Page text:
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25/07/2016

Ukraine clashes signal end of truce

Europe's East

Ukraine clashes signal end of truce

Ukrainian infantry receiving US military training. Poland, December 2015.

[U.S. Army Europe Images/Flickr]

Clashes between pro-Russian rebels and government forces in eastern Ukraine have dwindled, but villages in the buffer zone around the frontline have been surreptitiously changing hands, raising fears that the tenuous ceasefire has unraveled.

Ukraine’s blue and yellow flag was hoisted in December in the sleepy village of Pavlopil, which for months had remained trapped in the “grey zone” between Kyiv-controlled and rebel territory.

The buffer-zone village had been cut off from food and water supplies until Ukrainian troops started distributing free bread, water and canned meat to residents last month, local shopkeeper Natalia Ivanivna told AFP.

This 30-kilometre-wide (19-mile-wide) demilitarised area, which straddles the Donetsk and Lugansk regions, was created as part of a peace deal signed in Minsk last February (see background).

International observers have deplored recent military activity in the zone by both Ukrainian troops and pro-Russian rebels, which they say undermines the prospects for peace in the region.

Weeks after seizing Pavlopil, Kyiv announced that rebels armed with heavy weapons had entered the grey-zone village of Kominternove, some 20 kilometres northeast of the strategic port city of Mariupol.

Separatist leaders denied they had entered the village, but observers from the Organization for Security and Cooperation in Europe (OSCE) reported having seen “multiple fresh caterpillar tracks, consistent with infantry fighting vehicles and tanks” there.

Renewed hostilities

Locals told the OSCE that armed rebels had entered Kominternove on 22 December, leaving two days later before the arrival of international observers.

“What happened in Kominternove was a clear violation of the Minsk agreement”, said Alexander Hug, the OSCE’s deputy chief monitor in Ukraine.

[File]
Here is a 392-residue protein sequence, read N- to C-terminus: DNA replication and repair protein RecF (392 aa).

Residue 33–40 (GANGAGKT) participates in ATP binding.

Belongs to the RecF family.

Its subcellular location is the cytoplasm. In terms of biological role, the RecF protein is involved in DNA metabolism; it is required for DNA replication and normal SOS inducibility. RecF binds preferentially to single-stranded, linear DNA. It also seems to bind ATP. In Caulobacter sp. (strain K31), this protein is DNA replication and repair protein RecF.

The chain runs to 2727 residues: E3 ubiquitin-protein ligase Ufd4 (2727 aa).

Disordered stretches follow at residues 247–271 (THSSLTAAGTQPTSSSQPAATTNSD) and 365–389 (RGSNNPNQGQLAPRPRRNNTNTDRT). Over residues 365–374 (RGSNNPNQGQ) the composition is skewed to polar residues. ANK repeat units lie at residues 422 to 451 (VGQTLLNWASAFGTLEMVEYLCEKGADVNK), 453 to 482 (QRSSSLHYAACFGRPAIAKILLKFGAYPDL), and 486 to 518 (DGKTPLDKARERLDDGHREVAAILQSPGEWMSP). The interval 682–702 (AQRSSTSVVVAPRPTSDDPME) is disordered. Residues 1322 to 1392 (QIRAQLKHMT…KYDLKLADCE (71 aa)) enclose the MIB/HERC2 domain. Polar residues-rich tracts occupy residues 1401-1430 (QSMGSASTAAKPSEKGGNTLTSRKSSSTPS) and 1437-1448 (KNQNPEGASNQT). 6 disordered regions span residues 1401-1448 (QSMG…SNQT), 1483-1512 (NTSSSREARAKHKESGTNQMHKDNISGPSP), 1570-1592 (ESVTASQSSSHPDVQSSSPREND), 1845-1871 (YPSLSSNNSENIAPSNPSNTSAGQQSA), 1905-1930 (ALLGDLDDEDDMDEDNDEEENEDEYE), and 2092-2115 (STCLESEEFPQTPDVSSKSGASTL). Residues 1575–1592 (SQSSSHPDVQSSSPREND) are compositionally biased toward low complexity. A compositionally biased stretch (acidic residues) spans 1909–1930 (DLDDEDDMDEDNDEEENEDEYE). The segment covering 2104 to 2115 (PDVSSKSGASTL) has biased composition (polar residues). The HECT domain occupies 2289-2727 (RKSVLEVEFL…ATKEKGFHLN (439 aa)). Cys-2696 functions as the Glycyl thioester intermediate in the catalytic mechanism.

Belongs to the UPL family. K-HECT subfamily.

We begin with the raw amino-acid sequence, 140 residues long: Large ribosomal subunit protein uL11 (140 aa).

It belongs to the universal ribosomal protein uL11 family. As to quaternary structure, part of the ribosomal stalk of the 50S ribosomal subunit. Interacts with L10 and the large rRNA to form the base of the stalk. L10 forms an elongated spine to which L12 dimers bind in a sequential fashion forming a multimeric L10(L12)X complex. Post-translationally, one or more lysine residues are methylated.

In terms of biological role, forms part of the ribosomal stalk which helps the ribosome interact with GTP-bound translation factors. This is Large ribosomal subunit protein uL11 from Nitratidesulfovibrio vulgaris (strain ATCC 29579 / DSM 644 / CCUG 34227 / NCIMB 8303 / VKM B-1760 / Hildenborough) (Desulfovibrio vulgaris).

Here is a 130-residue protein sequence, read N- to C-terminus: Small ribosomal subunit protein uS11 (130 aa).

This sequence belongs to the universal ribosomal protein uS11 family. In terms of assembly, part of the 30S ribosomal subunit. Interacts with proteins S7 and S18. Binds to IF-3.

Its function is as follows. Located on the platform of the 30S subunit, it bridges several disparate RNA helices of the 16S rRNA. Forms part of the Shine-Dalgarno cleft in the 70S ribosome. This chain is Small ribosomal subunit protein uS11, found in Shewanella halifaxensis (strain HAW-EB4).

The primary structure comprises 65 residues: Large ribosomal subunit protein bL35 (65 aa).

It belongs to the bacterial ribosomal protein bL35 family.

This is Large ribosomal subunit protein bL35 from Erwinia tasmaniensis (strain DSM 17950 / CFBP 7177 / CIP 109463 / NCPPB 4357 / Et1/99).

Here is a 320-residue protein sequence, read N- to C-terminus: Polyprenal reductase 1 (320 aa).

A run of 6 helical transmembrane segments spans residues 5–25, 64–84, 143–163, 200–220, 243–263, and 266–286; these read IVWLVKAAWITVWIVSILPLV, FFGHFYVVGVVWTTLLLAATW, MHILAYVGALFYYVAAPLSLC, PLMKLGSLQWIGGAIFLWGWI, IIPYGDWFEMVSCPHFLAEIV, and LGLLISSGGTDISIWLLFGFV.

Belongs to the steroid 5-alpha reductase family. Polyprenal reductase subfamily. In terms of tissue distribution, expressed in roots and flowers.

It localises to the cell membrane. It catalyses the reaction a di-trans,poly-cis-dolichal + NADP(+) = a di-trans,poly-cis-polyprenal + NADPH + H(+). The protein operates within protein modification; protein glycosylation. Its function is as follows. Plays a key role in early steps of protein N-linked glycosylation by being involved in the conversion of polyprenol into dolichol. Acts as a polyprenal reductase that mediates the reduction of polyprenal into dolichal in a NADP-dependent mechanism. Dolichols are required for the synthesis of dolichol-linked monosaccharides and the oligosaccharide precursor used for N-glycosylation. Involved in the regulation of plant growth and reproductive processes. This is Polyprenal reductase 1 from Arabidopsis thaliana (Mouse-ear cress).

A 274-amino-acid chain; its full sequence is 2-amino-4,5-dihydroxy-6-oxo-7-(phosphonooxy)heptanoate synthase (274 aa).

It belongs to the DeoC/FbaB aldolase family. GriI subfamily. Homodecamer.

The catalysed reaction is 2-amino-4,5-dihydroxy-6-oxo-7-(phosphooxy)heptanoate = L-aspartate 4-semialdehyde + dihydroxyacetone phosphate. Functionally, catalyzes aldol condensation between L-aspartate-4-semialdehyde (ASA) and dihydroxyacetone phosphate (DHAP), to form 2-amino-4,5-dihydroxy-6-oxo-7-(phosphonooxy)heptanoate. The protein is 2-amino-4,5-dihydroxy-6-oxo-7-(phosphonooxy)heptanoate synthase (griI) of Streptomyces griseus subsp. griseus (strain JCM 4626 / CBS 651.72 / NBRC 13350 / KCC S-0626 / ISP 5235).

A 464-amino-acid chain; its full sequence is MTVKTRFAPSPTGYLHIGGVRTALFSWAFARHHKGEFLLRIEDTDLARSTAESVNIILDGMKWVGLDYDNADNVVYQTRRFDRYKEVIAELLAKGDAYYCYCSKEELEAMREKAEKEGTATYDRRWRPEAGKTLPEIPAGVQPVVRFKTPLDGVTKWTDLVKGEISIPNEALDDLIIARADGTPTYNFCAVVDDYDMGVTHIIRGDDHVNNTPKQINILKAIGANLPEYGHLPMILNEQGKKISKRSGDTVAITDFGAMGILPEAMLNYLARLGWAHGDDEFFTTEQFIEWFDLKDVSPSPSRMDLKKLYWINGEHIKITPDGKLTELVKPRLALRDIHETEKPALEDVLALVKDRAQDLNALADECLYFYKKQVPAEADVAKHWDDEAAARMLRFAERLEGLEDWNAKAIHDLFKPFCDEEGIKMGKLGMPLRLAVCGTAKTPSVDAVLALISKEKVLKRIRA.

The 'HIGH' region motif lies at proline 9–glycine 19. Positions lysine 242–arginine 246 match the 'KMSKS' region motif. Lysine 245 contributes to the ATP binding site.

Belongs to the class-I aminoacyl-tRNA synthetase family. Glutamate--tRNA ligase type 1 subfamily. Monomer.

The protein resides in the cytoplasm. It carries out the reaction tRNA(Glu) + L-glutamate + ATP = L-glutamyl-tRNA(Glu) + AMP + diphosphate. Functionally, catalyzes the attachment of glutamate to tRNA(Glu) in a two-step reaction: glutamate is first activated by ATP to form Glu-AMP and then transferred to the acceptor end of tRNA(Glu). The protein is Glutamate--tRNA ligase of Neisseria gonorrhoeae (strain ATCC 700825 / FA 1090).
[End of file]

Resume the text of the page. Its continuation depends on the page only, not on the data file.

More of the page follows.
“The ceasefire was broken by both sides; weapons were used with the intent to establish control over areas where previously there was no armed presence,” Hug added, also criticising Ukrainian troop “movements” in Pavlopil.

A high-ranking Ukrainian security official told AFP on condition of anonymity that the rebel presence in Kominternove was “retaliation” for the Ukrainian army’s operation in Pavlopil.

Both sides are trying to take control of villages – long neglected because of their limited strategic value – that fall under their respective jurisdictions according to the Minsk agreements, the official said.

The silent incursions into the buffer zone come amid a lull in a conflict that has left more than 9,000 people dead since April 2014.

The warring sides had reached a 1 September truce agreement that significantly calmed deadly exchanges of artillery and missile fire along the buffer zone separating rebel-run territory from the rest of Ukraine.

>> Read: East Ukraine battlefield produces good news ahead of Paris summit

“In December, our forces gained control of seven villages,” the security official said, saying troops were trying to seize the areas that coincide with the demarcation line established in the peace accords.

The presence of Ukrainian troops and pro-Russian rebels in the buffer zone has worried locals, who view the militarisation of the area as a prelude to renewed hostilities. 

“A contingent of peacekeepers should have been stationed in the buffer zone to avoid this”, said Sergiy Shapkin, the mayor of Pavlopil and of the neighbouring town of Pyschevyk, where Ukrainian troops are now present.

The absence of peacekeepers in the buffer zone could lead to “provocations”, Shapkin said as he unpacked wood briquettes supplied by the Red Cross.

“If shelling resumes, a single Grad missile will be enough to destroy all of Pyschevyk,” said Lyubov Belik, a pensioner waiting in line for wood.

“This doesn’t mean that we’re not grateful to the Ukrainian military for bringing us food,” she added. “We’re just fed up with the war.”

Background

The leaders of Germany, France, Russia and Ukraine (the so-called Normandy format) gave their support to a deal to end fighting in eastern Ukraine, following 17-hour long negotiations in the Belarussian capital Minsk on 12 February.

The four leaders committed to respecting Ukraine's sovereignty and territorial integrity, according to a joint declaration.

Western leaders are closely observing the implementation of the Minsk agreement.

On 2 March 2015, European leaders said that they agreed that the OSCE needed a broader role as observers of the ceasefire, and weapons removal.

On 2 October 2015, the leaders of the Normandy format admitted that it would take time to organise elections in Ukraine that respect international standards and as a result, the so-called Minsk peace process would run into next year.

>> Read: Paris summit decides Ukraine’s peace process to run into next year